Optus-owned IT services company Alphawest plans to launch a large-scale enterprise class cloud computing service early next year.
Alphawest was front and centre at this week's Cisco Networkers conference, committing 90 staff to the event and announcing a series of firsts around the technologies of its major vendor partners.
Alphawest managing director Rob Parcell said the company's 'Infrastructure as a Service' (IaaS) offering would most likely be ready for release in Q1 next year.
Alphawest was pitching its suitability as a cloud services provider via an integrated approach with its parent company, Optus.
Alphawest's general manager of marketing Liam Fraser confirmed that it was "certainly the plan" for Optus/Alphawest to offer a cloud compute service.
"We're part of the vCloud beta trial... that's all about building out infrastructure-as-a-service - allowing computing resources to be available on demand."
Alphawest, he said, has the skills, certifications and processes to connect a customer's environment to enterprise-ready clouds while Optus provided the reach of a network carrier plus an overarching support model.
Alphawest's first goal, however, was to convince customers to build out the right internal infrastructure such that they can burst onto external cloud-based infrastructure services with relative ease.
"Alphawest is focused on getting its customers ready for the computing platforms of the future - cloud computing in particular," Fraser said.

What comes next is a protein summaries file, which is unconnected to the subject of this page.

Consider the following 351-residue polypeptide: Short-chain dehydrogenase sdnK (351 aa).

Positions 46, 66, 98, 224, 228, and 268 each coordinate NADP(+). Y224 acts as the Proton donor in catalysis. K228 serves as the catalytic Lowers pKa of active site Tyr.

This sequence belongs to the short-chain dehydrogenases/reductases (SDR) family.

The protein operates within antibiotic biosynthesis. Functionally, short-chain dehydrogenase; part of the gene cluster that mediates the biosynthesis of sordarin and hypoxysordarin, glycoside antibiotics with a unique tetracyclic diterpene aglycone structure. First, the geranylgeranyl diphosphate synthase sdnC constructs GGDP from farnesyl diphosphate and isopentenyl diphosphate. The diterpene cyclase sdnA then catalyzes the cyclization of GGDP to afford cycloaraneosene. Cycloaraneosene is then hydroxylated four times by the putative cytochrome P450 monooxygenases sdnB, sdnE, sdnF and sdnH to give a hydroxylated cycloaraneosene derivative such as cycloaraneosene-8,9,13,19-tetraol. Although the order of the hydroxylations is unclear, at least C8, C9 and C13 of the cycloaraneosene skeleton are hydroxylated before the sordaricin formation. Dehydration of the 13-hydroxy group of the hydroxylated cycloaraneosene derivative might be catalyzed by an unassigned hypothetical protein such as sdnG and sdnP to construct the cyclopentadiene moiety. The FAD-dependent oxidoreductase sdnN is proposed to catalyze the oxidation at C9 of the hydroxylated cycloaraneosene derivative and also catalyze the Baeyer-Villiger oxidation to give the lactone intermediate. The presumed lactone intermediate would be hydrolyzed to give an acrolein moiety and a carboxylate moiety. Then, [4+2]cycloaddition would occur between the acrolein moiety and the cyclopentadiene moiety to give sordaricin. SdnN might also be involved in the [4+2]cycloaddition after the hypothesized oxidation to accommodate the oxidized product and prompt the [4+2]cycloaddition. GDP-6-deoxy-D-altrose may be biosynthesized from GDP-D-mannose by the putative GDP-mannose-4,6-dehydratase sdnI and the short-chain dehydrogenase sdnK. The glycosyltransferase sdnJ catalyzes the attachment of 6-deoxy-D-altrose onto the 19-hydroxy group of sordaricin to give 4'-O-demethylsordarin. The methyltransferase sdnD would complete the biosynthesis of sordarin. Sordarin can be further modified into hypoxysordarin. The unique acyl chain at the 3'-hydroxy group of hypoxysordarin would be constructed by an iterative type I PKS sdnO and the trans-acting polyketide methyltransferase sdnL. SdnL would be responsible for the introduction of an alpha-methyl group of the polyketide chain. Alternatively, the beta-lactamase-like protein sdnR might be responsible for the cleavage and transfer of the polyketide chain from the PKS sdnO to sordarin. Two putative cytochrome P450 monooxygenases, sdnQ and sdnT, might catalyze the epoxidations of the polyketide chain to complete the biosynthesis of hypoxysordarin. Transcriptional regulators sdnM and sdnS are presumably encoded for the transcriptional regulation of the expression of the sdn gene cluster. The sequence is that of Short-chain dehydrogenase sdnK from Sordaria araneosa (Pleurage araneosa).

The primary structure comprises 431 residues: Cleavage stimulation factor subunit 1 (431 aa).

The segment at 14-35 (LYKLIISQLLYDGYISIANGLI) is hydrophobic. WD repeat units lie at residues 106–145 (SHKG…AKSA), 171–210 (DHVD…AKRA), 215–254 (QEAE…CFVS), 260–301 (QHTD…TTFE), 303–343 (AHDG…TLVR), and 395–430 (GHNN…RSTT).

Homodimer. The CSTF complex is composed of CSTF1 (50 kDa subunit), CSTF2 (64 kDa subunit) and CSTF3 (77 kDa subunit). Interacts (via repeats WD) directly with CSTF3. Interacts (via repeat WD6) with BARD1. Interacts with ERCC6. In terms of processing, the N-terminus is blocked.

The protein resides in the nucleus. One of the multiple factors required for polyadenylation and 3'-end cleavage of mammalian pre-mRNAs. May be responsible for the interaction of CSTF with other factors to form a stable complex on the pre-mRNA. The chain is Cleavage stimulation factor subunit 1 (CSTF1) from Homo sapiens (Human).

"At the moment, we are focused on making sure customers have the right infrastructure in their own data centres, that they are moving to the next generation of telecommunications networks like the Optus Evolve network, and getting ready to take advantage of cloud services when they become available in the near future."
Tim Hartman, alliances manager at VMware, said "his money is on Optus" as the first Australian telco to market with an enterprise-ready cloud computing play.
"The first to market is Melbourne IT - they have already stood up a service as an entry point into running cloud services," he said. "From an enterprise point of view, my money is on Optus."
Melbourne IT is also building a cloud computing capability as a beta participant in the vCloud Express program, which the company's chief technology officer Glenn Gore describes as "offering early access to a limited subset of vCloud".
Melbourne IT already has 40 customers using vCloud Express, he said.
First to market
Alphawest used its huge presence at Cisco Networkers to announce that it was the first Australian company certified as an authorised technology provider for Cisco's Unified Computing System (UCS) platform.
UCS is a new suite of data centre products from Cisco, combining a unified network fabric (Ethernet and Fibre Channel) with a line of Intel Nehalem-based x86 servers loaded with up to 384GB of memory. The platform has specifically been built with virtualised environments in mind.
Alphawest already has Cisco's B-series blade servers in production, but claimed another first by showcasing a prototype of the first rack-mounted version of the UCS range - the C-series.
Parcell said he expected the UCS platform to have "a profound effect in the industry".
Addditional reporting by Sholto Macpherson.
Issue: 315 | May 2013
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